Truck filled a pot with water and put it on the burner. I said, “He took me out to shoot.”
“The hell is wrong with you, James?” Dad asked. He was the only one who still called my brother that.
Truck poured the sauce into a bowl, covered it with a plate, and stuck it in the microwave. As he punched in a time, he said, “It's his birthday.”
Dad looked at me. He cracked his beer and, less angry now, said “You must be a god-damned idiot. Cops catch you, they take my rifle. And you're buying the replacement.”
Truck nodded. He checked the water to see if it was boiling.
My dad went on, “Don't go behind my back again. I swear you're like a bitch sometimes. Where's that gun?”
I fetched the rifle from where we'd left it at the door and brought it to him. He took it from its leather case and turned it over in the light. When he'd satisfied himself that we hadn't marked it, he turned to me and said, “How old?”
“Fourteen, and you still look like your mother.”
Later, after Dad had fallen asleep in the cold glow of the Tonight Show, I sat on my bed playing Madden in the dark while Truck finished the dishes. I paused a couple of times to check the number of pens, subject-divided binders, and notebooks in my backpack, but mostly I ran up the score against the Patriots and waited for Truck.
When he walked in, I asked him if he wanted to play, but he said, “Can't. Last night of summer.” He pulled a handle of rum out from a duffel bag in the closet and transferred it to this backpack. “Go on,” he said. “I'll watch til the guys show up.”
I unpaused the game and played for a few more minutes as Truck changed his jeans and shirt. For a second, I caught a glimpse of his bare back and the brand burned there. His skin stuck out in thick pink lines to form a crown without a king, its ridges dull and imprecise like a deformed Pac-Man.
A pair of headlights from the driveway lit up the room, and we turned to see Reggie’s jeep. Truck grabbed his backpack as I walked to the window. Hass hopped out the passenger side door and called over to me, “Hey! Bug!”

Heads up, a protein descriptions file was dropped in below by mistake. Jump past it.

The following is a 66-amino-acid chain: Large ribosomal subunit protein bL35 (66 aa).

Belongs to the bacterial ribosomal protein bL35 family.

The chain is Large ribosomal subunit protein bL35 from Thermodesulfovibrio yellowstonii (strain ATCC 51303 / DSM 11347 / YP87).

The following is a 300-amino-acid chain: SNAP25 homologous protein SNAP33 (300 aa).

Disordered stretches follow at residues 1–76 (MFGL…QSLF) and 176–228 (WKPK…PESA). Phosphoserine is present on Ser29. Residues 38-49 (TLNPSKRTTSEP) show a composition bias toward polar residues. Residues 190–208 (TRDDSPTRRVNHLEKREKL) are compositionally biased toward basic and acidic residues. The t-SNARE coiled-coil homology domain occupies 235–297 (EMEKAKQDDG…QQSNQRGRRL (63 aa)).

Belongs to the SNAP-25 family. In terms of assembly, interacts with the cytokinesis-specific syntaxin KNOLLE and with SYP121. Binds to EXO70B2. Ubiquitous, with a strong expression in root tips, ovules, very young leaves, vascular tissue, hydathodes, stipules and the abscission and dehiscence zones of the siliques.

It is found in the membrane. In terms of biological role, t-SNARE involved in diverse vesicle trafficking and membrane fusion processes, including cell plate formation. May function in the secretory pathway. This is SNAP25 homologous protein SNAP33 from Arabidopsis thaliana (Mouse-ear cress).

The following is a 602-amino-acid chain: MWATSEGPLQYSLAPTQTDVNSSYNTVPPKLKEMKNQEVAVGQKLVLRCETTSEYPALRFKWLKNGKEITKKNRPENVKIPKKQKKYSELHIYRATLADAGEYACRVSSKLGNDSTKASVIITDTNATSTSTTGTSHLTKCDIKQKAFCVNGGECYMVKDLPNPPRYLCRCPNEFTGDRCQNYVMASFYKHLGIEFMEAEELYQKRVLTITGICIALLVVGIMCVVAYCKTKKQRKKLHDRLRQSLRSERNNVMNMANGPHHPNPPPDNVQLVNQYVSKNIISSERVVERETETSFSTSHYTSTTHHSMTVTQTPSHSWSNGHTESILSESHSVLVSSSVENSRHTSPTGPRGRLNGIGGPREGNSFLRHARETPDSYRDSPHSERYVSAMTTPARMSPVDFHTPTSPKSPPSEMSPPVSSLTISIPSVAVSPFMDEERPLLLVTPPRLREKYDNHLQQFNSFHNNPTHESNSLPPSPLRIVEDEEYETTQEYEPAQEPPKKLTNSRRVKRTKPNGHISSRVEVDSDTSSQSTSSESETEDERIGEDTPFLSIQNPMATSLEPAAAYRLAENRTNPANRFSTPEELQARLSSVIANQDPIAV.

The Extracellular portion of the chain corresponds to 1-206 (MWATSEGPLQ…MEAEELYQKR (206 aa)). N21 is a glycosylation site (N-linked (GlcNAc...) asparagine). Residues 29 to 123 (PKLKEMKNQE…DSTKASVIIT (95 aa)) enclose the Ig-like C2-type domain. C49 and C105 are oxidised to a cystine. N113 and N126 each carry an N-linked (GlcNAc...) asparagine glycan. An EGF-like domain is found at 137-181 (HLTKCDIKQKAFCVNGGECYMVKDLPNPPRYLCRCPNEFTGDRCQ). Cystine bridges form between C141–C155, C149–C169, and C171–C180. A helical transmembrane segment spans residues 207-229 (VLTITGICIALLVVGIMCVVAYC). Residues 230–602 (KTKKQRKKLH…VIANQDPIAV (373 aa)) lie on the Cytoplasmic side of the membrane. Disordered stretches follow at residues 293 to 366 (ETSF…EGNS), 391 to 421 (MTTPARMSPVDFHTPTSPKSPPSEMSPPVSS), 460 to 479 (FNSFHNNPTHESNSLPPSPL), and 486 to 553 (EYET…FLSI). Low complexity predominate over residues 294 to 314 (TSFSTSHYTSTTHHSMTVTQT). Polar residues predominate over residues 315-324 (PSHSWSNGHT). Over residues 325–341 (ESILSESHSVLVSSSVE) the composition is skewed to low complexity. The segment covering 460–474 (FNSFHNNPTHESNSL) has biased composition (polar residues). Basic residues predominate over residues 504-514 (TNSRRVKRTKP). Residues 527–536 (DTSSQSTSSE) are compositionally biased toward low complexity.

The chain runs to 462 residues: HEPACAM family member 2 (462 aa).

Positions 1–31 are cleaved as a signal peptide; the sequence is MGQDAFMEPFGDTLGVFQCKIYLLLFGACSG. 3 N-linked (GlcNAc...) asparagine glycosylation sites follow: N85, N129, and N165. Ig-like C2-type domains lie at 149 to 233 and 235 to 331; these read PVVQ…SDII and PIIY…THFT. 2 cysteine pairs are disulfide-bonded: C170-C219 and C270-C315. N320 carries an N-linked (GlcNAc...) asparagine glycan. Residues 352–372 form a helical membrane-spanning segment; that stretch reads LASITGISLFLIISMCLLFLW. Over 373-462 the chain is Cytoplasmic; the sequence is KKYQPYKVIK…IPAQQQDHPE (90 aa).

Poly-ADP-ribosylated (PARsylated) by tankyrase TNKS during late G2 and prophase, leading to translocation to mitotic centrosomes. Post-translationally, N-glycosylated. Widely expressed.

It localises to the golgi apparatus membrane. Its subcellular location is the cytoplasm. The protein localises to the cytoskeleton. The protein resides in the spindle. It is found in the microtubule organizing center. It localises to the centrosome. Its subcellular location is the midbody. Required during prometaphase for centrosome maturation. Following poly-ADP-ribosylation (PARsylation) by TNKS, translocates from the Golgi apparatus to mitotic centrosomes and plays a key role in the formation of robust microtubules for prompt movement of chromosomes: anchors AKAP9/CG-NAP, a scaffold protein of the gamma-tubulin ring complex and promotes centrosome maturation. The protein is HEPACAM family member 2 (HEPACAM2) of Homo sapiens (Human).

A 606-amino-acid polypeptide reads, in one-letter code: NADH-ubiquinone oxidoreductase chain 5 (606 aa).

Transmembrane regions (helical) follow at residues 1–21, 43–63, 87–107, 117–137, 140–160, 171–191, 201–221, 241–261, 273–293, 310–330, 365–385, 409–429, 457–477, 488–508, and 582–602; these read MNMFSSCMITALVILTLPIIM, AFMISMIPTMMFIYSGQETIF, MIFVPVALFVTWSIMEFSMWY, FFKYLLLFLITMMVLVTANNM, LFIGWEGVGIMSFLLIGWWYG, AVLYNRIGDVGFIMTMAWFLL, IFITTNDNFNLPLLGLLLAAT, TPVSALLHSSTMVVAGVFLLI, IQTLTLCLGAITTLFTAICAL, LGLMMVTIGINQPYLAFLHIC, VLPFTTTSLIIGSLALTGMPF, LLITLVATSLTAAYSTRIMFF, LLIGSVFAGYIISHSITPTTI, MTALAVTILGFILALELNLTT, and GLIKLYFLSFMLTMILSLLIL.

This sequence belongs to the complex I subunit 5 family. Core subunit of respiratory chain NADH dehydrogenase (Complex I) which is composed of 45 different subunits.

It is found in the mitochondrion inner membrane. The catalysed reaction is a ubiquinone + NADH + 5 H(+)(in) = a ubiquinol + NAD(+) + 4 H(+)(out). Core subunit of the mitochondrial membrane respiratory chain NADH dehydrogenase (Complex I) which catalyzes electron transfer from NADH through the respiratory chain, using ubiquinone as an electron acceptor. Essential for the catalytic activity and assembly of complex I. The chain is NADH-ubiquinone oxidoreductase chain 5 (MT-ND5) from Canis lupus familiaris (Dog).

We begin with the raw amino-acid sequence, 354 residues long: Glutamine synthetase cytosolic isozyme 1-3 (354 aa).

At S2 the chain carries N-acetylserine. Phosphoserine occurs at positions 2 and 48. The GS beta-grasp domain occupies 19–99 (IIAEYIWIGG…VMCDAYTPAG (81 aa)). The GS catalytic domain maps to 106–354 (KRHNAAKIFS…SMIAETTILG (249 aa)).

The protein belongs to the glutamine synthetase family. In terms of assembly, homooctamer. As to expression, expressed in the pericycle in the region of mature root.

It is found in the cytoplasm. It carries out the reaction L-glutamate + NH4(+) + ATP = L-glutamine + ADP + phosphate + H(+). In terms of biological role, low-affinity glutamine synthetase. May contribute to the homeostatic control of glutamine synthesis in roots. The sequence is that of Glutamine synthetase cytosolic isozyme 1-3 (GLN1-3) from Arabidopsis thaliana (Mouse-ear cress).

Even in silhouette, I could tell Hass had put on muscle in the last month. He wore a tank top and jean shorts, revealing the bumps of his scabbed knees. The headlights pouring out from behind him illuminated patches of unevenly-shaved hairs on his scalp, sticking out above their neighbors like the highest trees on mountain ridges. He held a can of beer in each hand and took a sip from both of them.
Truck opened the window, and said, quieter, “Shut up, Hass. You'll wake my dad.”
“Then get your ass out here! We've got three cases of shitty beer, and we're not drinking it without you.”
Truck slung his backpack over one shoulder and quietly walked out the bedroom door and into the hall. Hass offered a toast to the air, then shotgunned one of the beer cans and set it on the roof of Dad's station wagon. Truck came out the front door of our house.
“Hey,” he said. “Get that off of my dad's car.”
Truck turned to see me watching him from the window and walked up to me.
“Almost forgot,” he said. “You got that yearbook?”
I found it for him on my shelf. I'd gotten the yearbook on my last day of eighth grade and spent a few hours walking around the middle school, getting everyone to sign it. There must have been fifty signatures in there, mostly from girls, and almost all of the white space was taken up with “see you in high school” and “stay cool this summer!” Sam Moon had drawn a pair of tits on the inside cover, and Kallea had written that I was, “the sweetest, smartest kid I know. Don't you dare let the summer go by without calling me.”
Truck looked up at me through the window.
“What's it for?” I asked.
“Recreational use.” He was buttoning up a collared shirt. I handed him the yearbook through the open window, and he stuffed it into his backpack. I knew he and the rest of the Kings would read the inscriptions, that they'd laugh at them. But Truck had asked for the yearbook, and I couldn't deny him.
“Can I come?” I asked.
He shook his head and said, “It's a school night.”
“For you too.”
He looked back at the jeep. They were playing an old Metallica song, and a mess of shadowy arms and heads moved with the music. I couldn't tell if they had girls in there or not.
“Please,” I said, handing him the yearbook.
He stared past me, into the dark of the house and said, “Next time, don't tell dad where I took you.”
He turned and walked to the jeep, where Hass handed him a beer as they got in. Then the driver screamed a woo-hoo, gunned the engine, and reversed onto the street. The music faded into the distance, and when everything was still I closed the window. Our room was dark, except for the glow of the video game. When I’d finished, there'd be nothing to do but lie in bed and imagine where my brother had gone.
I stood between two orange cones and rubbed the sleep out of my eyes. At the far end of the field, a knot of guys and a couple girls kicked at a soccer ball. From time to time, the ball came loose, and the clump of players ran after it, only to get tangled in one spot again. Kallea stood next to me, pretending to play defense. She'd pulled her hair back into a ponytail, exposing the darker-red roots where the summer sun hadn't hit.